Of course, we knew that would happen, given that it’s topped virtually every poll and list of English-speaking critics awards so far. (Those mean Frenchies left it off entirely.) But the ninth annual Indiewire poll, which this year surveyed 220 critics from around the world, turned up a few surprising winners, and the raw data show that a few categories remain too close to call.
The biggest surprise — and, for me at least, an enormously pleasant one — is Ralph Fiennes (“The Grand Budapest Hotel”) edging out Jake Gyllenhaal (“Nightcrawler”) for Best Lead Actor, with presumptive Oscar winner Michael Keaton (“Birdman”) finishing a close third. With less than seven percent of the total points separating first place from third, it was the closest 1-2-3 finish in the poll, and a sign that critics, at least, can remember as far back as March when it comes to doling out awards at year’s end. “Grand Budapest” also took Best Screenplay handily over “Boyhood,” besting it by more than 50 percent.
The most decisive victory was “Boyhood’s” Richard Linklater’s for Best Director, effectively lapping “Grand Budapest’s” Wes Anderson with 405 points to his 189. “Boyhood” also took Best Picture (over “Under the Skin”) by more than 50 percent, and Patricia Arquette nailed down Best Supporting Actress by a commanding margin over “Snowpiercer’s” Tilda Swinton and “Listen Up Philip’s” Elisabeth Moss. Since Indiewire allows voters to assign their own categories, Arquette and Moss both received votes in Best Lead Actress, but they ranked 13th and 17th, miles behind winner Marion Cotillard, who despite competing against herself notched victories in both first place (for “Two Days, One Night”) and fifth (for “The Immigrant.”) “Boyhood’s” distributor is pushing Arquette for the lead slot, but the Indiewire voters overwhelmingly saw her part as a supporting role. There’s no such confusion over “Whiplash’s” J.K. Simmons, who beat “Birdman’s” Edward Norton for Best Supporting Actor by a margin of nearly 50 percent.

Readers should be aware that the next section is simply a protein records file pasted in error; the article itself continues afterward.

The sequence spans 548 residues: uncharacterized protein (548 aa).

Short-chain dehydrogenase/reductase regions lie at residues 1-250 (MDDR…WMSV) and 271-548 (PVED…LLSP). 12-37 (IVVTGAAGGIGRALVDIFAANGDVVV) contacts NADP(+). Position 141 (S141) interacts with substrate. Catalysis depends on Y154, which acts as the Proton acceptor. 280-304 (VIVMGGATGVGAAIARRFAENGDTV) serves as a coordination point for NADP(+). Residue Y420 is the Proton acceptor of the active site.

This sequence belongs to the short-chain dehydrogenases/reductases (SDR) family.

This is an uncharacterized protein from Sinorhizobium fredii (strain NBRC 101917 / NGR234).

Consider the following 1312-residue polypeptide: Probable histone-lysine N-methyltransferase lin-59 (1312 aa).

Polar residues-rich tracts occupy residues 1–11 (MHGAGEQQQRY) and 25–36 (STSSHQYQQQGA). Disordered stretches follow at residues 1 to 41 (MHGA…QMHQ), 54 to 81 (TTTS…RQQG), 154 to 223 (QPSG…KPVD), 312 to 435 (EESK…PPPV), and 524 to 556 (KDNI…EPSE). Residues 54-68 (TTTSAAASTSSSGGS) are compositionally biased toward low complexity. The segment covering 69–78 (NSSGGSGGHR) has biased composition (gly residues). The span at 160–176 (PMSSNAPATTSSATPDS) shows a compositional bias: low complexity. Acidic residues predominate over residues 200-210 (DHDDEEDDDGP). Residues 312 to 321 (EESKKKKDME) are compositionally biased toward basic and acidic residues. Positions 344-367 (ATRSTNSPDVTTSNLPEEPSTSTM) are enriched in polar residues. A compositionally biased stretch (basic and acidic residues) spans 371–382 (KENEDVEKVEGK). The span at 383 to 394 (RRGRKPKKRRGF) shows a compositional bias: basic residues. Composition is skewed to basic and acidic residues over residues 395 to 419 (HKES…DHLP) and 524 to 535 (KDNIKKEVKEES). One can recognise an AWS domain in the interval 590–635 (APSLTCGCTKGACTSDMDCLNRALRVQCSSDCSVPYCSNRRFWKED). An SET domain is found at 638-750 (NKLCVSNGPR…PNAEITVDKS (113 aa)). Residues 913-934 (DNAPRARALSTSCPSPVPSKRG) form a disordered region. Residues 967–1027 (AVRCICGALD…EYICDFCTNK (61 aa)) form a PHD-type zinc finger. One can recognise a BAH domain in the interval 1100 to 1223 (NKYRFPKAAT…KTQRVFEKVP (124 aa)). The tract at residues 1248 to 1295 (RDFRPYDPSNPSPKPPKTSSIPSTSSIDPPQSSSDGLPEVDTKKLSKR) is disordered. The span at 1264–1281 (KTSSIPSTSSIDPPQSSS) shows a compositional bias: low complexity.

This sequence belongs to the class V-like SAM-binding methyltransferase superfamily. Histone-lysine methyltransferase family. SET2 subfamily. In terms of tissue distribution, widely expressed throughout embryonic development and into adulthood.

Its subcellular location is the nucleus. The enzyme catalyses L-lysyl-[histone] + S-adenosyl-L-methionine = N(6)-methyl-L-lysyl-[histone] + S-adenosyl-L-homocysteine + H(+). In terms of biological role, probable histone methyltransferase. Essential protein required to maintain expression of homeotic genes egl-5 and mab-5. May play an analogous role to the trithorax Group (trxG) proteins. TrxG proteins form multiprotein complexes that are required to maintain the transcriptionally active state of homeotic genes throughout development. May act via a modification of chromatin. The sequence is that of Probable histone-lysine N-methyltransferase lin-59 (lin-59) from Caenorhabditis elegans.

Other big wins: Mica Levi’s score for “Under the Skin,” which just missed doubling the points of its nearest competitor, Alexander Desplat for “Grand Budapest Hotel.” “Grand Budapest” finished a distant second in Best Picture as well, with only two thirds of winner “Boyhood’s” points. “Birdman” glided easily past “Mr. Turner” for Best Cinematographer, and “Boyhood” beat “Whiplash” for Best Editing by a comfortable if less commanding margin.
Squeakers: After Best Actor, the closest race was for Best Documentary, with “CITIZENFOUR” pushing past “Life Itself,” 772 points to 700. Best First Feature was only slightly less tight, as Essie Davis’ “The Babadook” led Dan Gilroy’s “Nightcrawler” by only 11 percent. In both cases, points dropped off dramatically after the top 2, with “The Overnighters” and “A Girl Walks Home Alone at Night” in the third spots.
This is the third year in a row that the winning film —”Boyhood” this year, “12 Years a Slave” in 2013, “Holy Motors” in 2012 — has been on more than half of the total ballots. “Boyhood” didn’t win every category it was eligible for: Linklater finished second and Ethan Hawke third for Screenplay and Supporting Actor, while its score ranked ninth, Ellar Coltrane dropped to 14th for Best Lead Actor, and it scored a lowly 50th in Best Cinematography. But whether or not critics agree “Boyhood” is the best movie of the year, clearly most think it’s one of them.